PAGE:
Artist R. Land created a new iteration of his iconic “Pray for ATL” artwork to encourage his fellow Atlantans to wash their hands during the coronavirus (COVID-19) outbreak. Almost immediately, “Wash for ATL” became a social media sensation.
Soon after, R. Land was contacted by the the United Way of Greater Atlanta about using “Wash for ATL” to raise money for the organization’s Greater Atlanta COVID-19 Response & Recovery Fund in partnership with the Community Foundation to support those most vulnerable to the economic and health-related impacts caused by the pandemic. In just a few days, T-shirts, mugs, and stickers were created and sales, at this writing, have already topped $3,000, according to United Way Marketing Director Sara Fleeman.
The fund was announced March 17 with The Community Foundation committing $1 million and United Way of Greater Atlanta contributing $500,000 to seed the fun. In the days following, the Coca-Cola Company, Robert W. Woodruff Foundation, and the Arthur M. Blank Foundation each donated $5 million to the fund in support. Other current funders include the City of Atlanta, Truist Foundation, Wells Fargo, Global Payments, The Primerica Foundation, WXIA-TV, The TEGNA Foundation, and Novelis.
R. Land said modifying his original praying hands by adding soap suds was a “no-brainer” and his whimsical way of offering a public service announcement to the city. He posted “Wash for ATL” on social media and immediately started getting messages and emails asking for T-shirts and other goods featuring the image. “United Way reached out at the same time, so it made sense and partnering with them is for a good cause.”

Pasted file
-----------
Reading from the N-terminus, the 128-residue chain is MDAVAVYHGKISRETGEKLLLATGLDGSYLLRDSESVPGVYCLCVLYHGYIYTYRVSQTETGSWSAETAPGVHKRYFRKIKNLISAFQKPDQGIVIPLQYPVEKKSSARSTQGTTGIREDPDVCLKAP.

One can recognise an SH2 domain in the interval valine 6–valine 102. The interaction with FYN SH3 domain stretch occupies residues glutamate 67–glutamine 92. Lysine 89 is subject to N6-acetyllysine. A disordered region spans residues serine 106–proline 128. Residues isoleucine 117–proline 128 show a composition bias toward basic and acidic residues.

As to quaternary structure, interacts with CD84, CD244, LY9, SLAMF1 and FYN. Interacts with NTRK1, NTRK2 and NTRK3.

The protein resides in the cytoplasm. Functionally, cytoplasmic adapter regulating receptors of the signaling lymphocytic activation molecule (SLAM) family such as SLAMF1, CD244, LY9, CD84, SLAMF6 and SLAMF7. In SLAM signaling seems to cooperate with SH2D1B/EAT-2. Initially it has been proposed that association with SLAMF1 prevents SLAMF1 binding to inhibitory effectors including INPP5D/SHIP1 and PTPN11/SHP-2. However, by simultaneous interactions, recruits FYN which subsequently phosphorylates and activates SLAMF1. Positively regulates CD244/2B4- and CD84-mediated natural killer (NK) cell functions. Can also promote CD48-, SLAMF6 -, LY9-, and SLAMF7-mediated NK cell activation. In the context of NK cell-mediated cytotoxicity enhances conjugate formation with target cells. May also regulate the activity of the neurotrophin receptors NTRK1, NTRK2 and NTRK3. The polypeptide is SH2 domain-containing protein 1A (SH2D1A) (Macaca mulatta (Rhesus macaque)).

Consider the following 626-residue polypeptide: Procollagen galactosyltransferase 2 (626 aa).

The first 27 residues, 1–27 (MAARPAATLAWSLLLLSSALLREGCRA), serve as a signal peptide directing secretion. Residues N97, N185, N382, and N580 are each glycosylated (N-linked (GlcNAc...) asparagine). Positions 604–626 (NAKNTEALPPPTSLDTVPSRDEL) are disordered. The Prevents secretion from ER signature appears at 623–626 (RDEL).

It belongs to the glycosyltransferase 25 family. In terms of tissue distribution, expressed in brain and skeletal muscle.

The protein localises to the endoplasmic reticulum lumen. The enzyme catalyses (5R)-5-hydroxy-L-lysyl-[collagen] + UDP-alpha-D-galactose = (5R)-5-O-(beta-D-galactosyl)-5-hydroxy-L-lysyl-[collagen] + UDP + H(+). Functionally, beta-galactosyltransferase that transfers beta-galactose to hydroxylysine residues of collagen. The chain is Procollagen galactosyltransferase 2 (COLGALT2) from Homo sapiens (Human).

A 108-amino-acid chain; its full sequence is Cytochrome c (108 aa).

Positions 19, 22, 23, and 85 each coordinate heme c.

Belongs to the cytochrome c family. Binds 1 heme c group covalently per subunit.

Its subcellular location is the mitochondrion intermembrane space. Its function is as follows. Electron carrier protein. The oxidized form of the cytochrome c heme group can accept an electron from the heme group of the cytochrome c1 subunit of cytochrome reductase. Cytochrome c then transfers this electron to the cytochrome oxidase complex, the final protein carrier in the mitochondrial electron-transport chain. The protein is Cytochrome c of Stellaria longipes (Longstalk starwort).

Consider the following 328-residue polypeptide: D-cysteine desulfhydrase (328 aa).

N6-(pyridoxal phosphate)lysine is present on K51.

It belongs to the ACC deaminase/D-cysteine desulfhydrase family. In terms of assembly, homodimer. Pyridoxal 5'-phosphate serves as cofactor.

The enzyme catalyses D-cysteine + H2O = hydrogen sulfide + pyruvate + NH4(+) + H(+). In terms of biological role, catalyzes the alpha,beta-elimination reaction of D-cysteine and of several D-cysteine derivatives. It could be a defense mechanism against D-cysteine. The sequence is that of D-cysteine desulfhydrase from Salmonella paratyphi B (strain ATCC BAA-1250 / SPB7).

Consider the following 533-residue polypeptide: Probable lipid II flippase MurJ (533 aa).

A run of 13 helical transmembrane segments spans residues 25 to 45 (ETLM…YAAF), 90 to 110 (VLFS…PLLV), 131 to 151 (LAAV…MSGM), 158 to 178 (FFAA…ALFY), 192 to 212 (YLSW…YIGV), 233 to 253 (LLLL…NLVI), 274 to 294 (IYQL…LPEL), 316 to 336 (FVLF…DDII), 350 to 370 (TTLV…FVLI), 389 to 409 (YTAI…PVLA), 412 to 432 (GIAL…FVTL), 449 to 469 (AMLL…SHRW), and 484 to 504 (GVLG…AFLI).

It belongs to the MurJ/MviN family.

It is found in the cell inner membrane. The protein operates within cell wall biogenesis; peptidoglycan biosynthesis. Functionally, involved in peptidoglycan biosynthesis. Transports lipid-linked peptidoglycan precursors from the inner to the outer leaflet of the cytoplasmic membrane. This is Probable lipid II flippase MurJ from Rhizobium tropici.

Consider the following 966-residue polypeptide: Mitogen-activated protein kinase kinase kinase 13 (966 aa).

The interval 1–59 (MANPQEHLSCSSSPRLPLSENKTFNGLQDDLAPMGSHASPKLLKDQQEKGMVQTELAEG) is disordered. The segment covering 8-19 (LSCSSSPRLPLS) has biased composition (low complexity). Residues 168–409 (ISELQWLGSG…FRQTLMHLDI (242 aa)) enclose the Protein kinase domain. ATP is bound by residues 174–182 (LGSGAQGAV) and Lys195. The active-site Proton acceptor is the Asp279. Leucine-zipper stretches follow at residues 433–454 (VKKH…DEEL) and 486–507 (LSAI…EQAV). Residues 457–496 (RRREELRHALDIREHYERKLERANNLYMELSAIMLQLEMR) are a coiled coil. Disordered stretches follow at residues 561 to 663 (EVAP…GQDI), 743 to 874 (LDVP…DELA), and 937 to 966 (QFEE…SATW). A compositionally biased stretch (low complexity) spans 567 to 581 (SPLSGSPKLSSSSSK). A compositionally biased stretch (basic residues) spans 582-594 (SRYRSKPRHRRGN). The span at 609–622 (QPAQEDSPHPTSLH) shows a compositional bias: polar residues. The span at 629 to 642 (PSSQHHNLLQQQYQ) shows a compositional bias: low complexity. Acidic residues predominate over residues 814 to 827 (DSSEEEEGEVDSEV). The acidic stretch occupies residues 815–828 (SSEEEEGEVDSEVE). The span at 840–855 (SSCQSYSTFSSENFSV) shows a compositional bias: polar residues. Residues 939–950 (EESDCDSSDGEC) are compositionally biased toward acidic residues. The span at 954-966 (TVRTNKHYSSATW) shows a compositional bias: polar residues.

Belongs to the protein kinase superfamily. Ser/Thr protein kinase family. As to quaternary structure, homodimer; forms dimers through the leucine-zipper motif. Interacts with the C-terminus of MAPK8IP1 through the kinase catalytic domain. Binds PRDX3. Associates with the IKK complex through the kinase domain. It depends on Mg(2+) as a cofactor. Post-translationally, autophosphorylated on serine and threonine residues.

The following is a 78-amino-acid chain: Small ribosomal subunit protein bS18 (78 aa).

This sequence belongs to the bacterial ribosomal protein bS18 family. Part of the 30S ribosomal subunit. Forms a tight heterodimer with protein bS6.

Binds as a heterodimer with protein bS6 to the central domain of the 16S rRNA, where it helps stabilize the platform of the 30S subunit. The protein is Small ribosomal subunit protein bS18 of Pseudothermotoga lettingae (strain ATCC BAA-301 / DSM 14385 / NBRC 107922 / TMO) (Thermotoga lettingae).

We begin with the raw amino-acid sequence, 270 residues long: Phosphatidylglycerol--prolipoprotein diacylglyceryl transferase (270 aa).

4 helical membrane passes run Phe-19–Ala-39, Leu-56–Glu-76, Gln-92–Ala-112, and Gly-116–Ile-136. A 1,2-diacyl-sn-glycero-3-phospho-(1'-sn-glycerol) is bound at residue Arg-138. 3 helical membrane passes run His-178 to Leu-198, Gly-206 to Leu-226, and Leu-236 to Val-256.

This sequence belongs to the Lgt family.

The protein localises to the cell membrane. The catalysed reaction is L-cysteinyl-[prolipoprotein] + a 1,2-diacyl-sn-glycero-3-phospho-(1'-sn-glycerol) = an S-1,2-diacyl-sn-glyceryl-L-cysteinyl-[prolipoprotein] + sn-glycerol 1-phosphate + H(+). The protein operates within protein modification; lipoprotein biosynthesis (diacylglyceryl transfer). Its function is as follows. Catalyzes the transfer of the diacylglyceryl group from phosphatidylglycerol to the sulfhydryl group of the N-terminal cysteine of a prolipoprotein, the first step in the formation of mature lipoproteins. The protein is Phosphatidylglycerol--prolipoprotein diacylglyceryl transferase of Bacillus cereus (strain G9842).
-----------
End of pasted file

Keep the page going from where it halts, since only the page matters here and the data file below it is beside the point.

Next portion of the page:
Intended as street art, R. Land created the original “Pray for ATL” hands in the early 2000s. It hung in his studio for a couple of years before he decided to put it out in the community. “Pray for ATL” appeared in the Moreland/DeKalb Avenue overpass near Little Five Points in 2004 and an iconic image was born.
R. Land said he created “Pray for ATL” out of his concern that the city was becoming “less soulful” – its independent businesses, clubs, and artists being consumed by commercial, corporate culture.
And while some of his fears have come to pass, R. Land, a Florida native, remains in love with his adopted city. He also loves how “Pray for ATL” has come to represent the city and that viewers – religious, spiritual, agnostic, and atheist – have found special meaning in the artwork.